Definitions for gazegeɪz

This page provides all possible meanings and translations of the word gaze

Random House Webster's College Dictionary

gazegeɪz(v.; n.)gazed, gaz•ing

  1. (v.i.)to look steadily and intently, as with great interest or wonder.

  2. (n.)a steady or intent look.

Origin of gaze:

1350–1400; cf. Norw, Sw (dial.) gasa to look

gaz′er(n.)

Princeton's WordNet

  1. gaze, regard(verb)

    a long fixed look

    "he fixed his paternal gaze on me"

  2. gaze, stare(verb)

    look at with fixed eyes

    "The students stared at the teacher with amazement"

Kernerman English Learner's Dictionary

  1. gaze(verb)ɪz

    to stare for a long time

    I gazed up at the stars.; He was gazing into her eyes.

  2. gaze(noun)ɪz

    the act of looking, or how sb looks at sth

    She walked past without moving her gaze from him.

Wiktionary

  1. gaze(Noun)

    A fixed look; a look of eagerness, wonder, or admiration; a continued look of attention.

  2. gaze(Noun)

    The object gazed on.

  3. gaze(Noun)

    In Lacanian psychoanalysis, the relationship of the subject with the desire to look and awareness that one can be viewed.

  4. gaze(Verb)

    To stare intently or earnestly.

  5. gaze(Verb)

    To stare at.

Webster Dictionary

  1. Gaze(verb)

    to fixx the eyes in a steady and earnest look; to look with eagerness or curiosity, as in admiration, astonishment, or with studious attention

  2. Gaze(verb)

    to view with attention; to gaze on

  3. Gaze(noun)

    a fixed look; a look of eagerness, wonder, or admiration; a continued look of attention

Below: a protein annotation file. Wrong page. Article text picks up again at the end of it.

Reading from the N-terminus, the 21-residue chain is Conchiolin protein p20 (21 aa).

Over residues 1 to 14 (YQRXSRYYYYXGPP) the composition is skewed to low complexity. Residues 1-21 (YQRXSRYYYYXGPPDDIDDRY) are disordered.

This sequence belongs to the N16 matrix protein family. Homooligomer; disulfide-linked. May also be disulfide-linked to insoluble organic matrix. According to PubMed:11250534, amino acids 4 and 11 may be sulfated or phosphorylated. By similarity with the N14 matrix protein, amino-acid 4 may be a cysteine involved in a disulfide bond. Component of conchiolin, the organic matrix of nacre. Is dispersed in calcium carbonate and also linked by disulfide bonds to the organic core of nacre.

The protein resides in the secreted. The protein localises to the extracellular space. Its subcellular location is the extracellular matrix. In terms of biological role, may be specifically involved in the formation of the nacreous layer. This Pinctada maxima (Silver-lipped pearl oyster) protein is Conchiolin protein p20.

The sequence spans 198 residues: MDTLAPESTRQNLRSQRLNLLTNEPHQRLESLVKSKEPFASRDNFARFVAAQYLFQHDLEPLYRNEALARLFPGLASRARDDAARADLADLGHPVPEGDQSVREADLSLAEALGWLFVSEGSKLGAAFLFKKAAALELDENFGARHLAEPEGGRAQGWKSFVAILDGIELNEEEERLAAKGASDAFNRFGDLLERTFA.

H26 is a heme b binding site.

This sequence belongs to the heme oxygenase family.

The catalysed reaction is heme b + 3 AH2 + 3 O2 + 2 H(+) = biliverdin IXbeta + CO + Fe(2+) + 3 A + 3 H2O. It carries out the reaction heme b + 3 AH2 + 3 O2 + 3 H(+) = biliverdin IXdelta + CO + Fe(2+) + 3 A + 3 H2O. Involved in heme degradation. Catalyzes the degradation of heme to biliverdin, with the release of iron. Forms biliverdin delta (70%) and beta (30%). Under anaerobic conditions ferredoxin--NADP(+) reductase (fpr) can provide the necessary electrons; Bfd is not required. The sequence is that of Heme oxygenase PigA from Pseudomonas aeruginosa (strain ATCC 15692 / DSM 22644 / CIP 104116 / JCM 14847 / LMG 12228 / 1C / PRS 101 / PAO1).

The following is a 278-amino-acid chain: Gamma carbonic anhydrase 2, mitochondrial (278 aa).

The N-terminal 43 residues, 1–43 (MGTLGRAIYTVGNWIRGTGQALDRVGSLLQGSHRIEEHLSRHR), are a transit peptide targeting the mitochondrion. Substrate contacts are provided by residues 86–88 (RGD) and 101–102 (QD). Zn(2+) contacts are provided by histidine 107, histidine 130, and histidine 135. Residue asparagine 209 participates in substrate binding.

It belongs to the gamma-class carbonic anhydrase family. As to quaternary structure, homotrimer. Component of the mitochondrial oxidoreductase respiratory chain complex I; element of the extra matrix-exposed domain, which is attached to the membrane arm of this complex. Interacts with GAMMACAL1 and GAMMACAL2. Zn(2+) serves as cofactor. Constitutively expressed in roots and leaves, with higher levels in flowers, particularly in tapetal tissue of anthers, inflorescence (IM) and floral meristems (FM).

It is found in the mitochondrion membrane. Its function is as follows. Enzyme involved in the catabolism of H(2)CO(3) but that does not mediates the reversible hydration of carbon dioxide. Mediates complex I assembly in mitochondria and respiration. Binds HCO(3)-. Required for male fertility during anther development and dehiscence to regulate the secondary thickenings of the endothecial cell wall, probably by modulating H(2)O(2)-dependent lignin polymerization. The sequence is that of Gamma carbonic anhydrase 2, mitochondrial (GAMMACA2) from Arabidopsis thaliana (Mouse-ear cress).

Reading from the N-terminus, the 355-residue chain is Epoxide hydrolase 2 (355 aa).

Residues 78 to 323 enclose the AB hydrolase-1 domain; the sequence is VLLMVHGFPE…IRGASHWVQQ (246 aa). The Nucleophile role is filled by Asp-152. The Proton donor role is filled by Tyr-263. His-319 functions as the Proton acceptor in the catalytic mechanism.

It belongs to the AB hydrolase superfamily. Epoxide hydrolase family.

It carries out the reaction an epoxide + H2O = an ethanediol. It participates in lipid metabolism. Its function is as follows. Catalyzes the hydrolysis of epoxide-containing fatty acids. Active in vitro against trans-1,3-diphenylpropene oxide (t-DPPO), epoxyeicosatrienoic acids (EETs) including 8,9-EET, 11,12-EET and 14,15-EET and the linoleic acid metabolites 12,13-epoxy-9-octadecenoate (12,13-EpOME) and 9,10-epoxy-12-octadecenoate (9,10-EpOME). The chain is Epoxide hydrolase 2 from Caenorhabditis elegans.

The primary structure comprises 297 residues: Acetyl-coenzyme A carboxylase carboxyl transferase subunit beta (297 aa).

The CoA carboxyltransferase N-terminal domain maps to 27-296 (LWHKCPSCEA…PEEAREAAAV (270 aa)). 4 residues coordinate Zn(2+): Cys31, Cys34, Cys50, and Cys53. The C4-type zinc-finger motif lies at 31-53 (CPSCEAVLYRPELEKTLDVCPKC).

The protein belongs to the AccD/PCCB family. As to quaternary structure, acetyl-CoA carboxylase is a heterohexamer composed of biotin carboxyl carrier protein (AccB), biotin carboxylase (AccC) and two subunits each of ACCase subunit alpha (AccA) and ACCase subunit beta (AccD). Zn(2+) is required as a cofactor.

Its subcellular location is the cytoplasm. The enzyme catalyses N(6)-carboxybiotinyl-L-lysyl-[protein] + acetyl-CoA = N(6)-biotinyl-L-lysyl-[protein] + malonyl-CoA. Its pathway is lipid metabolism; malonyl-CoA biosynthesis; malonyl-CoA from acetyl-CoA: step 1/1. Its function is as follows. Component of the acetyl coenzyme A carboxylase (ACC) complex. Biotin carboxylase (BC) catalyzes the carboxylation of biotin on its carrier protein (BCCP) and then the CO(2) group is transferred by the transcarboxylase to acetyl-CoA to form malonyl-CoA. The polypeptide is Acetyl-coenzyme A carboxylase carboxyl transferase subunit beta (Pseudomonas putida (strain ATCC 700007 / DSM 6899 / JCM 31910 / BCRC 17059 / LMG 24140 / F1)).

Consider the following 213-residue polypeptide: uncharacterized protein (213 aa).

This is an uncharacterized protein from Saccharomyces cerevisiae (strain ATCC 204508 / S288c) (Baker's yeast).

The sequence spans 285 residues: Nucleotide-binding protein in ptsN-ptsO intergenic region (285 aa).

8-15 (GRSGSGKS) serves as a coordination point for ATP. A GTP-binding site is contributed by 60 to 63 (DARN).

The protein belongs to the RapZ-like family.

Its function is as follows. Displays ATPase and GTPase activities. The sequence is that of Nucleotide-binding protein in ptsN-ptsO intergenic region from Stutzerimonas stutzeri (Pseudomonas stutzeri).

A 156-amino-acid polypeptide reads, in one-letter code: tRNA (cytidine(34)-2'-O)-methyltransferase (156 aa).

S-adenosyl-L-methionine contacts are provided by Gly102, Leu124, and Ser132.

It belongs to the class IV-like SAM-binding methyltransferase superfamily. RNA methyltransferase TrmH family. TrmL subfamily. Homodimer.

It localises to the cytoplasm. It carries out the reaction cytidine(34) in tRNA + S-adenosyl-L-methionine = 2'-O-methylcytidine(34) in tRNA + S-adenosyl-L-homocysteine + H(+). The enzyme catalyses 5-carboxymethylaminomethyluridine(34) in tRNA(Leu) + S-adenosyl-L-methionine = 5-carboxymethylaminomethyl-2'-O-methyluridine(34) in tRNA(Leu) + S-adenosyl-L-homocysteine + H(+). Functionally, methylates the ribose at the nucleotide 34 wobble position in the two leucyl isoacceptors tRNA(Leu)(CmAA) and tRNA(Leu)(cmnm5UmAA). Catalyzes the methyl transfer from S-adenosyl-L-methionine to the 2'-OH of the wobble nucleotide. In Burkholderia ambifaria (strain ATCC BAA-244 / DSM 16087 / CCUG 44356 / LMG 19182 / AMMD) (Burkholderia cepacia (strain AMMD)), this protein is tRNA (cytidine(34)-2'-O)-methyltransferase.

4. Gaze(noun)

    the object gazed on

Freebase

  1. Gaze

    Gaze is a psychoanalytical term brought into popular usage by Jacques Lacan to describe the anxious state that comes with the awareness that one can be viewed. The psychological effect, Lacan argues, is that the subject loses a degree of autonomy upon realizing that he or she is a visible object. This concept is bound with his theory of the mirror stage, in which a child encountering a mirror realizes that he or she has an external appearance. Lacan suggests that this gaze effect can similarly be produced by any conceivable object such as a chair or a television screen. This is not to say that the object behaves optically as a mirror; instead it means that the awareness of any object can induce an awareness of also being an object.

British National Corpus

  1. Spoken Corpus Frequency

    Rank popularity for the word 'gaze' in Spoken Corpus Frequency: #4154

  2. Nouns Frequency

    Rank popularity for the word 'gaze' in Nouns Frequency: #1747

  3. Verbs Frequency

    Rank popularity for the word 'gaze' in Verbs Frequency: #659


Translations for gaze

Kernerman English Multilingual Dictionary

gaze(noun)

a long steady look.

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